Mali Vote Count Starts in Presidential Poll Seen Mostly Peaceful
(Bloomberg) -- Election officials in Mali are due to start counting ballot papers after a presidential runoff that observers say was mostly peaceful, despite sporadic incidents of violence in regions where the nation is battling Islamist militancy.
Voters decided Sunday whether President Ibrahim Boubacar Keita should win a second five-year mandate after securing 41 percent of the votes in the first round on July 29. His main opponent, 68-year-old Soumaila Cisse, got 18 percent of ballots cast in the initial race and hasn’t been successful in uniting a fractured opposition to back him.
“All stations were staffed, the electoral material was sufficient, and ballot boxes were correctly sealed,” Cecile Kyenge, head of the European Union’s observer mission, told reporters. The EU had observers posted at 300 of about 23,000 polling stations.
In the Timbuktu region in the center, which is among the hardest hit under a tide of jihadist attacks, one election worker was abducted and killed while unidentified people stole ballot boxes at another station, said Boubacar Thera, a spokesman for a regional observer mission. Some voting stations remained closed after armed men threatened voters, said Thera.
The front line in a regional war against jihadists whose bombings and hit-and-run attacks are growing more sophisticated by the month, Mali’s failure to quash a fractured Islamist insurgency has reverberated across West Africa. While support has declined for the 73-year-old Keita, who’s popularly known as IBK, analysts say a lack of strong opposition figures who aren’t part of the political establishment has helped him gain votes.
IBK cast his ballot at about 9 a.m. in the Sebenikoro neighborhood of the capital, Bamako.
“Now it remains for the Malian people to decide,” he told supporters after voting. “I promise all the difficulties we have experienced over the past years are now behind us.”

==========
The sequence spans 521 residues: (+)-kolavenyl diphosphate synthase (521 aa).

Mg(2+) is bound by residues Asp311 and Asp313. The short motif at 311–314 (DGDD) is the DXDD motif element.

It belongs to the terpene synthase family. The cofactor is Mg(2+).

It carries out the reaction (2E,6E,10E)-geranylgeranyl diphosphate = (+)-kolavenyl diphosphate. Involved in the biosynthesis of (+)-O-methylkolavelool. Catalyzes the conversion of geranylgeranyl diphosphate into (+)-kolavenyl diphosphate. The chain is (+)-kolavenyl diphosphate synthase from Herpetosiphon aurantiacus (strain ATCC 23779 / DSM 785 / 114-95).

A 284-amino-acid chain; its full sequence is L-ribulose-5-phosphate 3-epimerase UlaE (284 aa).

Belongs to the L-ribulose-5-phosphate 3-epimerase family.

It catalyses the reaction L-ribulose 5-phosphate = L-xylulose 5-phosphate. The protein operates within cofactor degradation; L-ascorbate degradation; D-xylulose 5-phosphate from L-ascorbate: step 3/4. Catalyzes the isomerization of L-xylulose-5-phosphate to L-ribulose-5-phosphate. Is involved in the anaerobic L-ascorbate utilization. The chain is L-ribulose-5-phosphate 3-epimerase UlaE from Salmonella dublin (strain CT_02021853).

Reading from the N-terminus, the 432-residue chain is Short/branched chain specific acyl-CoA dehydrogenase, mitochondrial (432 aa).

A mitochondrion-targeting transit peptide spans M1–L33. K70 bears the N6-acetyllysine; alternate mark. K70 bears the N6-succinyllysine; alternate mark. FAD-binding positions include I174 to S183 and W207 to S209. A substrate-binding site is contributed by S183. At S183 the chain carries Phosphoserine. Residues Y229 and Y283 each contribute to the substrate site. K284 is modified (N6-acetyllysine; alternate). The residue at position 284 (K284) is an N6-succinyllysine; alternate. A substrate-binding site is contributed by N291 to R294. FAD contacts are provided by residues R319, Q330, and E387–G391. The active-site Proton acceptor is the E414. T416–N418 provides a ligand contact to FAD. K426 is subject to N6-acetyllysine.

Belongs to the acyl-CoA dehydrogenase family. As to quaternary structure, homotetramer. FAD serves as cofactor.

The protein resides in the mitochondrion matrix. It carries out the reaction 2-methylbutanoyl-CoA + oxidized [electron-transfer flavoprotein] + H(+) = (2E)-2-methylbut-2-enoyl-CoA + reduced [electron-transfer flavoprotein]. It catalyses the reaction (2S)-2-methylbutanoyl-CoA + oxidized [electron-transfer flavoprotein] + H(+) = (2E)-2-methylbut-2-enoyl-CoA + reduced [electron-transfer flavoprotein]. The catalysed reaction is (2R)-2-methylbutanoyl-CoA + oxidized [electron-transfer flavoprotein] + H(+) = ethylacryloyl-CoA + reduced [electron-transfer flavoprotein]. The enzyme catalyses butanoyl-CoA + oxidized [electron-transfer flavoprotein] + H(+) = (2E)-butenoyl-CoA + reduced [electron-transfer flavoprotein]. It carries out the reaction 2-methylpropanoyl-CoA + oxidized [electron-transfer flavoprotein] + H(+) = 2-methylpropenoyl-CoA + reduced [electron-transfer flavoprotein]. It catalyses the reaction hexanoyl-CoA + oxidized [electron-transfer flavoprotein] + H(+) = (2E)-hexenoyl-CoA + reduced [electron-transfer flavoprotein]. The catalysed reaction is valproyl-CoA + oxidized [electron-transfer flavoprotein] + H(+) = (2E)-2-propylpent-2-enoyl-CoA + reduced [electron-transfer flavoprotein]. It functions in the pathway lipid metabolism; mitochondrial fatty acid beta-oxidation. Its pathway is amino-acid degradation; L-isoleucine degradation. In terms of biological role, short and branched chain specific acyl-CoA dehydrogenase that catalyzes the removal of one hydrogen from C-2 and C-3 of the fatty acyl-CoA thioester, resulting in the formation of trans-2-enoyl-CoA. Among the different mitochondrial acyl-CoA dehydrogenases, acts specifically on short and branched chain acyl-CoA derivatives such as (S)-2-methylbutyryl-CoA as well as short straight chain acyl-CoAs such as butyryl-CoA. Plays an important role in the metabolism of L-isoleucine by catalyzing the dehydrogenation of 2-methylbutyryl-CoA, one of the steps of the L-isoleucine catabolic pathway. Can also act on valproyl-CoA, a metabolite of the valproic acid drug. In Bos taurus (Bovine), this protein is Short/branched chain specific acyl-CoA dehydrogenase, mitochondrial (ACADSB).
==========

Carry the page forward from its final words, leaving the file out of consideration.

Despite growing public discontent with his failure to stem corruption, reverse the spread of militancy, and create jobs, almost two-thirds of Malians still approve of Keita’s performance as president, according to a recent poll. At the same time, opposition leader Cisse served long enough in government for voters to be wary of him, said Mamouni Soumano, head of the advocacy organization Malian Center for Dialogue and Democracy.
Mali fractured in 2012 when Tuareg separatists and Islamist insurgents, benefiting from a massive influx of weapons from Libyan arms stocks, seized the north of the country in the wake of a coup that left the army in tatters. Months after a French military intervention that pushed back some insurgents, IBK won an election on pledges to take back control of the north.
Cisse said he was confident of a win because of voters’ dissatisfaction with IBK’s presidency.
“Over the past five months I have traveled across the country,” he said Sunday inside his home in Bamako. “Malians want change, they want a future, they want hope.”
After 43 percent of registered voters took part in the first round, the runoff’s turnout was slow across the capital.
“People don’t vote because they don’t see the point,” said Bahama Sidibe, 30, who runs his own business in the city. “It’s a great pity, but politics and politicians have disappointed the people.” The Ministry of Territorial Administration has five days to declare provisional results.
©2018 Bloomberg L.P.